Financial inclusion: why it’s Important, and how FinTech can help

Kristy Duncan, Founder and Chief Executive Officer, Global Association of Women in Payments

The World Bank has had a goal to increase financial inclusion worldwide to promote economic empowerment by enabling asset accumulation and, for women in particular, to increase their economic participation. Given that, in 2017, only 65% of women globally had a financial account, compared with 72% of men, one can see how women may be disadvantaged from the start.

 “… in 2017, only 65% of women globally had a financial account, compared with 72% of men”

Having access to financial products and services can enable women to save, provide nutrition and education for their children, and support their families. The benefits are real. One study found that women-led households in Kenya increased their savings by over 20% when given free bank accounts. In addition, access to accounts can reduce risks associated with loss and theft (as compared with cash) and reduce opportunities for financial crime (such as extortion by unregulated money-lenders).

Financial inclusion can increase access to financial services like payments, savings, credit, insurance, money transfers, etc. A study found that women-led households in Nepal spent 20% more on education after being given free savings accounts.  Lastly, increasing financial inclusion can increase efficiencies and reduce corruption, such as the distribution of government benefits digitally.

The opportunities are great, and FinTechs are well-positioned to take advantage of them!  In the past, banks have typically been less interested in serving the lower-income segments of the population, seeing them as less profitable. However, with new technology which can scale more quickly and easily, many FinTechs are well-poised to address this typically under-served market at scale, bringing millions into the fold of the financially included.

So, what does that mean for women, and what does it mean for FinTechs? The benefits for women are clear. Financial inclusion is a key channel, through which FinTech can help to reduce income inequality. Study after study confirms that microfinance programs which target women clients have greater opportunities to improve loan repayment rates, reduce loan loss provisions, and improve quality of life for women and their families. FinTechs which can tap into these greenfield markets in ways that are suitable and affordable for customers, and are delivered responsibly, may find tremendous opportunities at scale. FinTech could democratize access to financial services, helping to bring previously un- or under-served clients into the realm of the financially included. Ultimately, this is a win-win scenario for both FinTechs and the financially under-served. Many financial regulators, especially in less developed countries, have recognized this and opened regulations to encourage FinTechs to enter these markets. Ideally, regulators and governments have or are moving to put other pieces of digital infrastructure in place to support a safe and secure application of FinTech to benefit customers- such as a national digital ID system, a real-time digital payments infrastructure, access to government services via digital channels, leading to the ability to support digital financial markets and systems.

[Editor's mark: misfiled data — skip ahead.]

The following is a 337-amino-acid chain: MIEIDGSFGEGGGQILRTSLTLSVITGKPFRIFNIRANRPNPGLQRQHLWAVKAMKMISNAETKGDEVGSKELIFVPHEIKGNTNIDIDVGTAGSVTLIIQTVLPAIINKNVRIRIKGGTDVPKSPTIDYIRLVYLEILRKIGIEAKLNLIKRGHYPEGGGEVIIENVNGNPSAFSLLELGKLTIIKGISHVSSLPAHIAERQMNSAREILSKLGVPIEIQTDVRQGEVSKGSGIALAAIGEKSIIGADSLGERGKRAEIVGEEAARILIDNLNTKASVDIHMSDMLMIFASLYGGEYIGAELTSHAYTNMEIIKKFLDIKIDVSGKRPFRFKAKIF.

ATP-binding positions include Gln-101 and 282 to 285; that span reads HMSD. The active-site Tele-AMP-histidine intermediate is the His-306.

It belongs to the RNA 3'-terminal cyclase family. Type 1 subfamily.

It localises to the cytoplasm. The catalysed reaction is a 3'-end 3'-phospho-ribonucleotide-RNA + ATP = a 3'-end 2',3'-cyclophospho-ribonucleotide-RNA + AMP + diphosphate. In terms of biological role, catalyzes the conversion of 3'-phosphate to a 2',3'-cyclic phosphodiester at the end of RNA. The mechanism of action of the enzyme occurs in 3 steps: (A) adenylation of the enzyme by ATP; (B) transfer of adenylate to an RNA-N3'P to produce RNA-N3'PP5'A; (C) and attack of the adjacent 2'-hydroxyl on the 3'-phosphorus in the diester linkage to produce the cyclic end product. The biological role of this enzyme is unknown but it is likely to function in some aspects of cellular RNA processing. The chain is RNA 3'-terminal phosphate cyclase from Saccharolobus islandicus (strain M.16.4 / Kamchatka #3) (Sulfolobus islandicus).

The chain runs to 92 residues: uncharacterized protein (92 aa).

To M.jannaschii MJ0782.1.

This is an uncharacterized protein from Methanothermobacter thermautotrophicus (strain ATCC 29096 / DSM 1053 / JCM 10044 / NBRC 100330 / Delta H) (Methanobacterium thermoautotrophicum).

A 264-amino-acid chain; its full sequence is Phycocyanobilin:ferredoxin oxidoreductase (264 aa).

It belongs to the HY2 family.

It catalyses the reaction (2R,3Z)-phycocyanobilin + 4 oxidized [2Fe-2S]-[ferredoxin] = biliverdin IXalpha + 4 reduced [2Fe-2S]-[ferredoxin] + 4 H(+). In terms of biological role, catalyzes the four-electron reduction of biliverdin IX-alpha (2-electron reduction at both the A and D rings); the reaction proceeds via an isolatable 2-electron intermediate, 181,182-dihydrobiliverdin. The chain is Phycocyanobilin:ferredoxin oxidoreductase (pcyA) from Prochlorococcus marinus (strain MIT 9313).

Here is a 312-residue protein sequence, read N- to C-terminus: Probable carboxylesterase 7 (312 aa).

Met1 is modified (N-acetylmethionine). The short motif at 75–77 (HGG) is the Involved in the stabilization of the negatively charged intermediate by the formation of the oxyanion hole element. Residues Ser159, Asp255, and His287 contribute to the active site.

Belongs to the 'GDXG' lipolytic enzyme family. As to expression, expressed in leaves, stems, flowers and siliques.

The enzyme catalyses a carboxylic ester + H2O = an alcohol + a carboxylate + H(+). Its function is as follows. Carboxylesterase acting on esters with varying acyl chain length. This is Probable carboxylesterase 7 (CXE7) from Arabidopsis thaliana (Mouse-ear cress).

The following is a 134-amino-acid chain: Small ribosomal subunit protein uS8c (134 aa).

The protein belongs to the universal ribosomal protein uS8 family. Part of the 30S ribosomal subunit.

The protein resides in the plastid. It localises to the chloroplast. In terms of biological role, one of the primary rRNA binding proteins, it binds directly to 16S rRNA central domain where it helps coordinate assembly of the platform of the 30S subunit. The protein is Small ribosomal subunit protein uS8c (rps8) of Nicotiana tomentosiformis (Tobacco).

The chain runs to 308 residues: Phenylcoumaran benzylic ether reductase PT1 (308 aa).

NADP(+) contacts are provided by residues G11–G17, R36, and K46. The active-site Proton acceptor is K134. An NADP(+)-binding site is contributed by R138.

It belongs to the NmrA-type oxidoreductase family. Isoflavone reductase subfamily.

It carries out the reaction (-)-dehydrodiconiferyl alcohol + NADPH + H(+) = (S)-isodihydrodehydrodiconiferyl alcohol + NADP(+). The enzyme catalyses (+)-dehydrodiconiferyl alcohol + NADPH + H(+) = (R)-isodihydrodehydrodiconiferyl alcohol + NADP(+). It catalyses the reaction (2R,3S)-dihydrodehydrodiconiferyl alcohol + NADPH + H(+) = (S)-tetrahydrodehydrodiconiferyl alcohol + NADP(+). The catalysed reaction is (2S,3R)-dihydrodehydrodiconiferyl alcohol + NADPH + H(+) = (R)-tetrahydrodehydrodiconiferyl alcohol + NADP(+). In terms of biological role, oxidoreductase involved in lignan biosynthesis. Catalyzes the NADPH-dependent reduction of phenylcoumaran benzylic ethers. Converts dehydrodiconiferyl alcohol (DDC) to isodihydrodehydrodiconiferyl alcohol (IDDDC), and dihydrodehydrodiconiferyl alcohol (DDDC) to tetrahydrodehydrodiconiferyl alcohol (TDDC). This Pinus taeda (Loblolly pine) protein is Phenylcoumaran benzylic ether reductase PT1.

“Financial inclusion is a key channel, through which FinTech can help to reduce income inequality.”

We are a long way from achieving full financial inclusion for everyone, but FinTechs, together with governments, have the tools we need to get there. Let’s hope that regulators, FinTechs, and financial institutions can collaborate and move our economies and populations towards digital financial inclusion, for the benefit of all.



Kristy Duncan

Founder and Chief Executive Officer

Global Association of Women in Payments

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